This June, the Port Huron, Michigan campus of Ross Medical Education Center welcomed Mackenzie VanDerWarf, a representative from Michigan Blood, which is part of the National Marrow Donors Program’s Be the Match registry. Each year, over 14,000 people are diagnosed with life-threatening blood cancers like leukemia and lymphoma. Their diseases may be cured through a bone marrow transplant if a perfect match can be found. However, only 30% of patients find a familial match. The remaining patients must turn to the donor registry, and that’s where Be the Match steps in. They not only help match patients with unrelated donors, but they also stand by to support and assist both the donor and the recipient through the entire process.
To join the registry, you must be between 18 and 44 years old, and meet certain health guidelines. A registration and consent form is completed, and a cheek swab is taken. The swab is sent to a lab to map HLA markers (genes which are responsible for the regulation of the immune system). You remain on the registry until you reach 61 years of age. So, if you register, what are the odds that you will “Be the Match?” One in 40 registry members will be called in for additional testing; one in 300 will be considered the best possible match for a patient, and one in 430 will actually become a donor.
If an HLA match is made, the process is free of cost for the donor. For a period of five days, the donor receives injections to stimulate marrow release. The actual donation may involve donating blood components or it may involve bone marrow aspiration. This is an easy process in which the marrow is removed from the hip bone under local anesthetic. The donor will feel minor soreness which can be compared to a fall on the ice.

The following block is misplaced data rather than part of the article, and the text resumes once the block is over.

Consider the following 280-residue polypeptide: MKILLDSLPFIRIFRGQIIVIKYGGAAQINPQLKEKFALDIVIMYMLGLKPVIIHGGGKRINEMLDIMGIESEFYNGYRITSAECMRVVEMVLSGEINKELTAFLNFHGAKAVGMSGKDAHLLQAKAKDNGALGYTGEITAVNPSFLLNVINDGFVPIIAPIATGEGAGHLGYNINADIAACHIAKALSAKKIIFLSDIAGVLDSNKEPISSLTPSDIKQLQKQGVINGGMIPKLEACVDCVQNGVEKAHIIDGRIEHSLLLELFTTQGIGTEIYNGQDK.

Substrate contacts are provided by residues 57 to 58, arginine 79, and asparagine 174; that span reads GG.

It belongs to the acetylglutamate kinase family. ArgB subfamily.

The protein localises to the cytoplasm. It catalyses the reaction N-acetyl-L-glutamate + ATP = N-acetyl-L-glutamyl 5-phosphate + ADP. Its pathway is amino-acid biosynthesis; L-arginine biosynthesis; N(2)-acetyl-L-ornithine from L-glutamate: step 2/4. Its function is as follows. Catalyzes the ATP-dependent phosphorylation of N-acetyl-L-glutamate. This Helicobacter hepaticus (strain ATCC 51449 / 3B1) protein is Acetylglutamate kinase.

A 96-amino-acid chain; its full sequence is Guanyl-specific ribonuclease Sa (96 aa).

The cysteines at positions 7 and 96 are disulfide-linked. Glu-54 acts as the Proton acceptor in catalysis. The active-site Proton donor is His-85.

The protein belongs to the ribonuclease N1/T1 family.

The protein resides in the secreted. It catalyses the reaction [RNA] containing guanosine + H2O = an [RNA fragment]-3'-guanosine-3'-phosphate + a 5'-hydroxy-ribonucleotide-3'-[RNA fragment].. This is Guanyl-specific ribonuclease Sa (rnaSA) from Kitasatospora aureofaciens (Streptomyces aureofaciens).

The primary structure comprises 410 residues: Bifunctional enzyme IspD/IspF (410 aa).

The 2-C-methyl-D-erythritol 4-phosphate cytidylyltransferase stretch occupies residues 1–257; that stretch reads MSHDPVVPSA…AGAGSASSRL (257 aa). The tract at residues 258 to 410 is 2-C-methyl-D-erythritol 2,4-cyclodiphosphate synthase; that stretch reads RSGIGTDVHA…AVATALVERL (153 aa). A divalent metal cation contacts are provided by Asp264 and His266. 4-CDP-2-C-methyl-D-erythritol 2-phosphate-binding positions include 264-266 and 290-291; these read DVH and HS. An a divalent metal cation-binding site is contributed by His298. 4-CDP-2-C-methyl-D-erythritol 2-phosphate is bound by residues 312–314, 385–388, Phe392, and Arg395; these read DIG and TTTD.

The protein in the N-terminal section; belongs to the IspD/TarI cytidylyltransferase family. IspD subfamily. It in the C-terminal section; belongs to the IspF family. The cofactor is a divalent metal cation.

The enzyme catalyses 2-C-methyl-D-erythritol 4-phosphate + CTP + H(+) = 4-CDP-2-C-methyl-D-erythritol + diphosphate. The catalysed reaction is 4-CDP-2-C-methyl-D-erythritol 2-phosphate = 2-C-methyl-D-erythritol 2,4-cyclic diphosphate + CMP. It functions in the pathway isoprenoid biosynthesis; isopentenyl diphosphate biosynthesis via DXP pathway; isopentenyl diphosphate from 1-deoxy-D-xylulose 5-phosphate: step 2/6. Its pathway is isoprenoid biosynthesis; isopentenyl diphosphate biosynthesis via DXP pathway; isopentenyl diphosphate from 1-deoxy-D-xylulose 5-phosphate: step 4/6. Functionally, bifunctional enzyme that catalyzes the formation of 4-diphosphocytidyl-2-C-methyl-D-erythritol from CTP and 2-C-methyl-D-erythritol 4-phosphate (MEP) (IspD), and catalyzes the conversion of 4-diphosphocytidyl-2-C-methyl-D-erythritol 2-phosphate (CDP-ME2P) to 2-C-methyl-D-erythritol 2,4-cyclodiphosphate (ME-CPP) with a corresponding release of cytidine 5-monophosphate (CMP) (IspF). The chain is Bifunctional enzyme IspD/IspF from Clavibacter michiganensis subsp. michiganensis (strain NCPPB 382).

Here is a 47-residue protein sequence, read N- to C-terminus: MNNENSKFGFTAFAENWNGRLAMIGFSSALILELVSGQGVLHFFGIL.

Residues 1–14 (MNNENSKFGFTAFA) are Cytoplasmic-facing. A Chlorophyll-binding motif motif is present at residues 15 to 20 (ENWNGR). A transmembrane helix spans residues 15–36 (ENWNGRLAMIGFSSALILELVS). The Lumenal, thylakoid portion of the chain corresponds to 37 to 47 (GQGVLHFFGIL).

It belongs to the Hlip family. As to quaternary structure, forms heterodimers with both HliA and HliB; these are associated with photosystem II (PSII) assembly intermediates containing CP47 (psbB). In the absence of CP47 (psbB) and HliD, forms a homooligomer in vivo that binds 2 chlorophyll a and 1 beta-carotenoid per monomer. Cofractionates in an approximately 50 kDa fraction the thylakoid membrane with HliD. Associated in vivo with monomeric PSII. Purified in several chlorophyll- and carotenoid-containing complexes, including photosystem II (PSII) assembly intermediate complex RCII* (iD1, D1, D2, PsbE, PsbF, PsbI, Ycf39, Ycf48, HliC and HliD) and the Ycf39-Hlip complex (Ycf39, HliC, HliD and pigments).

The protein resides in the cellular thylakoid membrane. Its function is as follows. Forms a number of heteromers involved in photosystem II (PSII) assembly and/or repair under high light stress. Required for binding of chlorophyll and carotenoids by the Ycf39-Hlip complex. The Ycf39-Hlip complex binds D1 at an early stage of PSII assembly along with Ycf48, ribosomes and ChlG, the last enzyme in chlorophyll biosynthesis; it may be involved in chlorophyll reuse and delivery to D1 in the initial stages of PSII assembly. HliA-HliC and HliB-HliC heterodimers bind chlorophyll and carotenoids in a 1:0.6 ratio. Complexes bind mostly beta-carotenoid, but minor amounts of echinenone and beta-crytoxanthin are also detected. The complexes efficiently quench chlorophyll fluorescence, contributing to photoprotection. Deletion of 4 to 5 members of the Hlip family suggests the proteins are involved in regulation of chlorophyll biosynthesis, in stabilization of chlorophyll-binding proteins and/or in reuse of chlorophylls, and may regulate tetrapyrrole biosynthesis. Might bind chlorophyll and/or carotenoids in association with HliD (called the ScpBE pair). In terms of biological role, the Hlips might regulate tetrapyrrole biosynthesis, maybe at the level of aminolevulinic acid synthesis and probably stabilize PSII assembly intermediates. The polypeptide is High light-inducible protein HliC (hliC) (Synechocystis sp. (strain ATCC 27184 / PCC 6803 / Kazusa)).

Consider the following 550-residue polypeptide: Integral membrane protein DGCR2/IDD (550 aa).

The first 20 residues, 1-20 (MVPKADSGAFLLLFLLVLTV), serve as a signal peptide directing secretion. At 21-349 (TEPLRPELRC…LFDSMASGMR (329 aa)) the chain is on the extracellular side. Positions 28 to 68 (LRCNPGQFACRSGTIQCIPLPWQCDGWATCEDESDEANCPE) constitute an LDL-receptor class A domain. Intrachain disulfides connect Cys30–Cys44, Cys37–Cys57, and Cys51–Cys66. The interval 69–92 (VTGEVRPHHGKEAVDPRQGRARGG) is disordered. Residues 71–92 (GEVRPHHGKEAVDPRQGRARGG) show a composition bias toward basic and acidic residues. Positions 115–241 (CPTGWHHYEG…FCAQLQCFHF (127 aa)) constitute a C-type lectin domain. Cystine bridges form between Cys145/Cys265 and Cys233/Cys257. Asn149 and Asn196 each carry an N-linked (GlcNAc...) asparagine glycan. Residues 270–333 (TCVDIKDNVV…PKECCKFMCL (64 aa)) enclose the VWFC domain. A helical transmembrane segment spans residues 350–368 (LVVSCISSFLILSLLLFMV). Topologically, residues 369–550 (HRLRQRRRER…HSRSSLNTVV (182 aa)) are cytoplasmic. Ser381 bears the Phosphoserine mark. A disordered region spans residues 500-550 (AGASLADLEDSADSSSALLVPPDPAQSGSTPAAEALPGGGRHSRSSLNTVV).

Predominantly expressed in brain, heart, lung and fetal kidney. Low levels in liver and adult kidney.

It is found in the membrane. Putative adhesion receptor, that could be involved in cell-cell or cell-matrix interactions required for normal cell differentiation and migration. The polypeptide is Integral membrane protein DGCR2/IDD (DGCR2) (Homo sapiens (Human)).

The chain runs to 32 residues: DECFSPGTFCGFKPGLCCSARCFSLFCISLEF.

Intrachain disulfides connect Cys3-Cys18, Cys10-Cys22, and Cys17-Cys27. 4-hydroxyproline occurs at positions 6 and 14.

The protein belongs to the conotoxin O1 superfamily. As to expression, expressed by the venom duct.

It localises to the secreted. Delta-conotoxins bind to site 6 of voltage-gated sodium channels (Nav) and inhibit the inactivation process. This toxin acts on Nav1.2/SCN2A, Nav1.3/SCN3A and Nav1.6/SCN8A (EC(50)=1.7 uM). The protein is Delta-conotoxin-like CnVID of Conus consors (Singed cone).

Umbilical cord blood can also be used to treat blood cancer patients. This type of donation is completely safe for both the mother and the baby. Blood is removed from the umbilical cord after delivery and is stored at a public cord blood bank. There is no cost for collection or storage. The cord blood is then listed on the Be the Match registry and is available for patients. In order to qualify for cord blood donation, parents must meet certain health guidelines and arrangements must be made ahead of time with the obstetrician.
Over 600 Ross students have been added to the registry over the last six years. Mackenzie has a standing invitation every six months to educate the Ross student body at each Michigan campus. Briann Graham, a student in the Medical Insurance Billing and Office Administration program, was very moved by the video Mackenzie shared about a four month old baby named Clara who suffered from blood cancer and endured years of treatment before Be the Match was able to find a perfect blood match in John, a college football player. Briann stated that, “the video struck a chord in her and she wondered, what if that were my child?” She made the decision to be added to the registry immediately.